Got a side gig? You’re not alone. And among those in the ranks of the on-demand, or “gig,” economy are more and more women.
Hyperwallet, a company that manages payments for a number of gig-economy companies, released data on women’s roles in the sharing economy.
Among the Findings
- Professional freelance work, like computer programming via Upwork, was the most popular type of gig work. Direct selling – Mary Kay, Rodan + Fields, Stella & Dot – was the second most popular.
- Women cited flexible hours and control over earning totals as the top benefits of gig work; however, they also cited inconsistent income and a lack of benefits among major drawbacks.
- 86 percent of female gig workers in the U.S. think gig work opens the door to equal pay to their male counterparts. The same group of women said that just 45 percent of traditional jobs offer the same opportunity.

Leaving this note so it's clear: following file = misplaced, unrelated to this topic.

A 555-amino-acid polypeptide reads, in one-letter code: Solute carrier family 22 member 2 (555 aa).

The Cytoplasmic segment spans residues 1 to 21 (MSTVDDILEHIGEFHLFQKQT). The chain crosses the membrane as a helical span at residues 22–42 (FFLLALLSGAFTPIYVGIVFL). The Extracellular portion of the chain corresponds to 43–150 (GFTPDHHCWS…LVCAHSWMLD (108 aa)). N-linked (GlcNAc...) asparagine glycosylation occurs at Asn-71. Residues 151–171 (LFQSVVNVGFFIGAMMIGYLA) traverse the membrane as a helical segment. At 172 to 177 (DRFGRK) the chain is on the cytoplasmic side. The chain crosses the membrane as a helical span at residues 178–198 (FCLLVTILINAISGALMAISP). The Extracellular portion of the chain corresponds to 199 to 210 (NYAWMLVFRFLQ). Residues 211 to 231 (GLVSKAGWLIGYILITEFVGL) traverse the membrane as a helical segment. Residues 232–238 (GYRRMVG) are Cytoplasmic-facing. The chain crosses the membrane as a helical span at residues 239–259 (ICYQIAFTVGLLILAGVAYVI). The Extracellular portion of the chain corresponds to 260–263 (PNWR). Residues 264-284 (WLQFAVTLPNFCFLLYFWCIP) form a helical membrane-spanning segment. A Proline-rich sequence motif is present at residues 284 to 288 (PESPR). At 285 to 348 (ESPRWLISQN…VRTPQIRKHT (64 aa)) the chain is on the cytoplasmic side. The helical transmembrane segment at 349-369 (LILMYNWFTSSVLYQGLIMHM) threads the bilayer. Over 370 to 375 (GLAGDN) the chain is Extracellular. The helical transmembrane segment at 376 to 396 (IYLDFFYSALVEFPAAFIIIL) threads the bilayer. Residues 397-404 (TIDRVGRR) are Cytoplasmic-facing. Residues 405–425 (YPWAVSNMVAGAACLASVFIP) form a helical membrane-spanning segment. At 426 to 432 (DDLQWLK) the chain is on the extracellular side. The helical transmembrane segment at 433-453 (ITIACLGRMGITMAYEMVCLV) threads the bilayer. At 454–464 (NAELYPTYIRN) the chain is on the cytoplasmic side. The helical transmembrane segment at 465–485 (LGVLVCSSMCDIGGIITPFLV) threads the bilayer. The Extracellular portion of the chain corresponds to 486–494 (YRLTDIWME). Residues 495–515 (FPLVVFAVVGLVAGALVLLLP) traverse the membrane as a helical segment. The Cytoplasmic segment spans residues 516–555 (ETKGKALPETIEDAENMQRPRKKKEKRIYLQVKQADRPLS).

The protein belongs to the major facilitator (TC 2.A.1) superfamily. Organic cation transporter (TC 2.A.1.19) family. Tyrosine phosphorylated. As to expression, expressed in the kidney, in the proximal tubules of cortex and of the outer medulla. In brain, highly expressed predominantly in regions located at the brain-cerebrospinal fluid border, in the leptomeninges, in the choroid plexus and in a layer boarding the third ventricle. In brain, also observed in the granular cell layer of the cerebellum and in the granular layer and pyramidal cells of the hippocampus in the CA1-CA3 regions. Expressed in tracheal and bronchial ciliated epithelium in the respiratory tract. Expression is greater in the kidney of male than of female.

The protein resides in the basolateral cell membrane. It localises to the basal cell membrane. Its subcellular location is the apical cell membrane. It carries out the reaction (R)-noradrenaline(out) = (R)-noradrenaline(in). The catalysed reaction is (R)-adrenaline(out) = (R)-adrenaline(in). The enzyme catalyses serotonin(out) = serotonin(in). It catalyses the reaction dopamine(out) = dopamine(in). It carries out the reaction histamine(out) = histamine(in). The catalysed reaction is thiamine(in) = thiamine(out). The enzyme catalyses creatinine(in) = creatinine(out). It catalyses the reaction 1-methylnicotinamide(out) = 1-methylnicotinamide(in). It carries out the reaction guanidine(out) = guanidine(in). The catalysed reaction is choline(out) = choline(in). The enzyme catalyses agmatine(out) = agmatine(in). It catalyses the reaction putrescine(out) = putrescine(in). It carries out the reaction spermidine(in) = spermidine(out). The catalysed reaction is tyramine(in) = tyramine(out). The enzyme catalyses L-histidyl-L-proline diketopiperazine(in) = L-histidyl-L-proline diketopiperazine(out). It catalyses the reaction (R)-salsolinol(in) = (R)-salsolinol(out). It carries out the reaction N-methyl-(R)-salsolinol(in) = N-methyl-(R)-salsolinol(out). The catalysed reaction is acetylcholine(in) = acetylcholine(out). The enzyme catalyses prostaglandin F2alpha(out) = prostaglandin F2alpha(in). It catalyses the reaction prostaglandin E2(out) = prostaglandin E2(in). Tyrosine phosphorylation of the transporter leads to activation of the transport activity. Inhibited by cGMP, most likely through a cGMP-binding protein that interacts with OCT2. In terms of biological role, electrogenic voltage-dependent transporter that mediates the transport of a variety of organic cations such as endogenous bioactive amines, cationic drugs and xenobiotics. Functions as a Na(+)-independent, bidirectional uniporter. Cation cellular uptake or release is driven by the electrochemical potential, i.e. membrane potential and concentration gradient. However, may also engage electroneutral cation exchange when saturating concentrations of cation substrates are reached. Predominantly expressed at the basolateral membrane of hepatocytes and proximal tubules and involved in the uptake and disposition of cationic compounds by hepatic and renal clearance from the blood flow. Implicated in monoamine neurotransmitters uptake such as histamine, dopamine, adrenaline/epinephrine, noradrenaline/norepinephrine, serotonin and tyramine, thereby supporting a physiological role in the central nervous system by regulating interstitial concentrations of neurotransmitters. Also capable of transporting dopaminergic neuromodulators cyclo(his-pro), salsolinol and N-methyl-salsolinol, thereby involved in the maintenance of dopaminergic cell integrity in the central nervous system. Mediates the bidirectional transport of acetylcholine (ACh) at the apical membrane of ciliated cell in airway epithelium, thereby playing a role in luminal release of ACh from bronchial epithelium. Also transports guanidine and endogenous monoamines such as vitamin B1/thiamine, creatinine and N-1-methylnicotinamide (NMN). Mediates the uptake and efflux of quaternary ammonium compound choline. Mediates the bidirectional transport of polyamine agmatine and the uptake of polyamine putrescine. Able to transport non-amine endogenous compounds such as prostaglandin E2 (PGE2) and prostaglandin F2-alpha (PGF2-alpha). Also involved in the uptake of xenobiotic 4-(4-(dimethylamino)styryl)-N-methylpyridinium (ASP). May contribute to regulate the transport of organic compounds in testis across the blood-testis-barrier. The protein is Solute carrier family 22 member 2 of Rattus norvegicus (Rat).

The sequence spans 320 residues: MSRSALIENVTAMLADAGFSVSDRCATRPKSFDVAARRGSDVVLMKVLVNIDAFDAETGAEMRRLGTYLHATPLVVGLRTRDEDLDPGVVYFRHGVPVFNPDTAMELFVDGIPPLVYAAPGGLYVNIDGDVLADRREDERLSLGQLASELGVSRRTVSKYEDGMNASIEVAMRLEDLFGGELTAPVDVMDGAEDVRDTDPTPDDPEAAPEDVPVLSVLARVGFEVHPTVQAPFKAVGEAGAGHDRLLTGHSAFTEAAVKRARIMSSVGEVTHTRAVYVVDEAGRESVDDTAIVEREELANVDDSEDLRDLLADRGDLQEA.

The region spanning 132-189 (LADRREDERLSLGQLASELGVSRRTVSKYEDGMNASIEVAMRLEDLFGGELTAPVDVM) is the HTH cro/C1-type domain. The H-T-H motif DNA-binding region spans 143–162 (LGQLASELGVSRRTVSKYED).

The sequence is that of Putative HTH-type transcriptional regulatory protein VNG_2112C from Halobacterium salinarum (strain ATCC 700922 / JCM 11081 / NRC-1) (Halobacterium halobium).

However, while many women have turned to gig work to supplement income, few have embraced it as a full-time job. Most are augmenting their money with either another part-time job, full-time employment or a spouse’s income, the report says.
“IT PROVIDES AN INCREDIBLE OPPORTUNITY TO CREATE A PORTFOLIO OF WORK THAT IS INTERESTING AND CHALLENGING AND THAT CAN PAY WELL.”
So who exactly is a “gig” worker? Someone who doesn’t have a contract for long-term employment, according to one definition from the Bureau of Labor Statistics. That includes independent contractors (also called freelancers or independent consultants), on-call workers, and those who work for a temp agency or contract firm.
They are “frustrated with the formal labor market because they don’t have the flexibility they need to take care of their families,” she said.
“It provides an incredible opportunity to create a portfolio of work that is interesting and challenging and that can pay well,” she said. “It provides opportunities for people to have personal life and to accomplish their personal goals.”